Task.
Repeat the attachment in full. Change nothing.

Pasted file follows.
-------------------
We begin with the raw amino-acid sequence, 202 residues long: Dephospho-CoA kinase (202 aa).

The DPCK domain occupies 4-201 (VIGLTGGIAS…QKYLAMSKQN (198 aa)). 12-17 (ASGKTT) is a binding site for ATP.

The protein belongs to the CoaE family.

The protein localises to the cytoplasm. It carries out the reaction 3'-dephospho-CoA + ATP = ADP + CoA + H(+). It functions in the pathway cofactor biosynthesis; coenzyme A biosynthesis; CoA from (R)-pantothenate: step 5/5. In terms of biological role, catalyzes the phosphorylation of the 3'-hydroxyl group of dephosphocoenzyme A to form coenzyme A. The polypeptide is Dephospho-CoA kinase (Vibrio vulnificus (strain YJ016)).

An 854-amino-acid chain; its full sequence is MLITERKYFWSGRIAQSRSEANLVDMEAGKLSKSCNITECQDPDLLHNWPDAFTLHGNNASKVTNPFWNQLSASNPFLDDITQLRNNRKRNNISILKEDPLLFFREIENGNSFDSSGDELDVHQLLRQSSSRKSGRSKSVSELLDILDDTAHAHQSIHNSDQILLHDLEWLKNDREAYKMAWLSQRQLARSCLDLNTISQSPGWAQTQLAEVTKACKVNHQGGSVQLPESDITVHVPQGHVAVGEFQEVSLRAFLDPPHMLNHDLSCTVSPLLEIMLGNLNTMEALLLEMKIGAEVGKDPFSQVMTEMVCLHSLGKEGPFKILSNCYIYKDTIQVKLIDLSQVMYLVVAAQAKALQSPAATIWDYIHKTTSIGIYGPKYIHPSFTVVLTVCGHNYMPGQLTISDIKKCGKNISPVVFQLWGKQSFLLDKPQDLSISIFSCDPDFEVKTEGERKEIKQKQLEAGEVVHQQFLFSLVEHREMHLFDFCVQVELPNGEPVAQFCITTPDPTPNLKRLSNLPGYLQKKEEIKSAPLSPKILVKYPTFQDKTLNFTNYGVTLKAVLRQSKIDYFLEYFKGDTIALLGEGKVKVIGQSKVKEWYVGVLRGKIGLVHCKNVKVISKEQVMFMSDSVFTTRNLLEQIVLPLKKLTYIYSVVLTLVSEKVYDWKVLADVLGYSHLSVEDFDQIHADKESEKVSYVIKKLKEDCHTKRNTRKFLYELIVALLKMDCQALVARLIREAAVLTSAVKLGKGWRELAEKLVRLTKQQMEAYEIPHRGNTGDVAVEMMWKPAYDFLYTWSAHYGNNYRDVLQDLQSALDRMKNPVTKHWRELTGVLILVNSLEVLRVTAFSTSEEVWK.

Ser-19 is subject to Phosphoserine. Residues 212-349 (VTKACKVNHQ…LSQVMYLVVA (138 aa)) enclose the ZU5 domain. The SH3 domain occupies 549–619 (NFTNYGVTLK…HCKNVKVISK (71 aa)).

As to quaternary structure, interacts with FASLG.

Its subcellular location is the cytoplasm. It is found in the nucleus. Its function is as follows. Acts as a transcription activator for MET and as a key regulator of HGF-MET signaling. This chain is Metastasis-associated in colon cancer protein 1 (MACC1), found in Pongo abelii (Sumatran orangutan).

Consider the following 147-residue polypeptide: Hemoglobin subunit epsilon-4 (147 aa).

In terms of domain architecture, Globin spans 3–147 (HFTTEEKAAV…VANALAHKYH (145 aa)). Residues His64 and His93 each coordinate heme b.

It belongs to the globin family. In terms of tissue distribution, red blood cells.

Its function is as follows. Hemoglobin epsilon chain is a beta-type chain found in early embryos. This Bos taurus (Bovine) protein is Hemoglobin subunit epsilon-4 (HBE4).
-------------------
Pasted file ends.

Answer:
We begin with the raw amino-acid sequence, 202 residues long: Dephospho-CoA kinase (202 aa).

The DPCK domain occupies 4-201 (VIGLTGGIAS…QKYLAMSKQN (198 aa)). 12-17 (ASGKTT) is a binding site for ATP.

The protein belongs to the CoaE family.

The protein localises to the cytoplasm. It carries out the reaction 3'-dephospho-CoA + ATP = ADP + CoA + H(+). It functions in the pathway cofactor biosynthesis; coenzyme A biosynthesis; CoA from (R)-pantothenate: step 5/5. In terms of biological role, catalyzes the phosphorylation of the 3'-hydroxyl group of dephosphocoenzyme A to form coenzyme A. The polypeptide is Dephospho-CoA kinase (Vibrio vulnificus (strain YJ016)).

An 854-amino-acid chain; its full sequence is MLITERKYFWSGRIAQSRSEANLVDMEAGKLSKSCNITECQDPDLLHNWPDAFTLHGNNASKVTNPFWNQLSASNPFLDDITQLRNNRKRNNISILKEDPLLFFREIENGNSFDSSGDELDVHQLLRQSSSRKSGRSKSVSELLDILDDTAHAHQSIHNSDQILLHDLEWLKNDREAYKMAWLSQRQLARSCLDLNTISQSPGWAQTQLAEVTKACKVNHQGGSVQLPESDITVHVPQGHVAVGEFQEVSLRAFLDPPHMLNHDLSCTVSPLLEIMLGNLNTMEALLLEMKIGAEVGKDPFSQVMTEMVCLHSLGKEGPFKILSNCYIYKDTIQVKLIDLSQVMYLVVAAQAKALQSPAATIWDYIHKTTSIGIYGPKYIHPSFTVVLTVCGHNYMPGQLTISDIKKCGKNISPVVFQLWGKQSFLLDKPQDLSISIFSCDPDFEVKTEGERKEIKQKQLEAGEVVHQQFLFSLVEHREMHLFDFCVQVELPNGEPVAQFCITTPDPTPNLKRLSNLPGYLQKKEEIKSAPLSPKILVKYPTFQDKTLNFTNYGVTLKAVLRQSKIDYFLEYFKGDTIALLGEGKVKVIGQSKVKEWYVGVLRGKIGLVHCKNVKVISKEQVMFMSDSVFTTRNLLEQIVLPLKKLTYIYSVVLTLVSEKVYDWKVLADVLGYSHLSVEDFDQIHADKESEKVSYVIKKLKEDCHTKRNTRKFLYELIVALLKMDCQALVARLIREAAVLTSAVKLGKGWRELAEKLVRLTKQQMEAYEIPHRGNTGDVAVEMMWKPAYDFLYTWSAHYGNNYRDVLQDLQSALDRMKNPVTKHWRELTGVLILVNSLEVLRVTAFSTSEEVWK.

Ser-19 is subject to Phosphoserine. Residues 212-349 (VTKACKVNHQ…LSQVMYLVVA (138 aa)) enclose the ZU5 domain. The SH3 domain occupies 549–619 (NFTNYGVTLK…HCKNVKVISK (71 aa)).

As to quaternary structure, interacts with FASLG.

Its subcellular location is the cytoplasm. It is found in the nucleus. Its function is as follows. Acts as a transcription activator for MET and as a key regulator of HGF-MET signaling. This chain is Metastasis-associated in colon cancer protein 1 (MACC1), found in Pongo abelii (Sumatran orangutan).

Consider the following 147-residue polypeptide: Hemoglobin subunit epsilon-4 (147 aa).

In terms of domain architecture, Globin spans 3–147 (HFTTEEKAAV…VANALAHKYH (145 aa)). Residues His64 and His93 each coordinate heme b.

It belongs to the globin family. In terms of tissue distribution, red blood cells.

Its function is as follows. Hemoglobin epsilon chain is a beta-type chain found in early embryos. This Bos taurus (Bovine) protein is Hemoglobin subunit epsilon-4 (HBE4).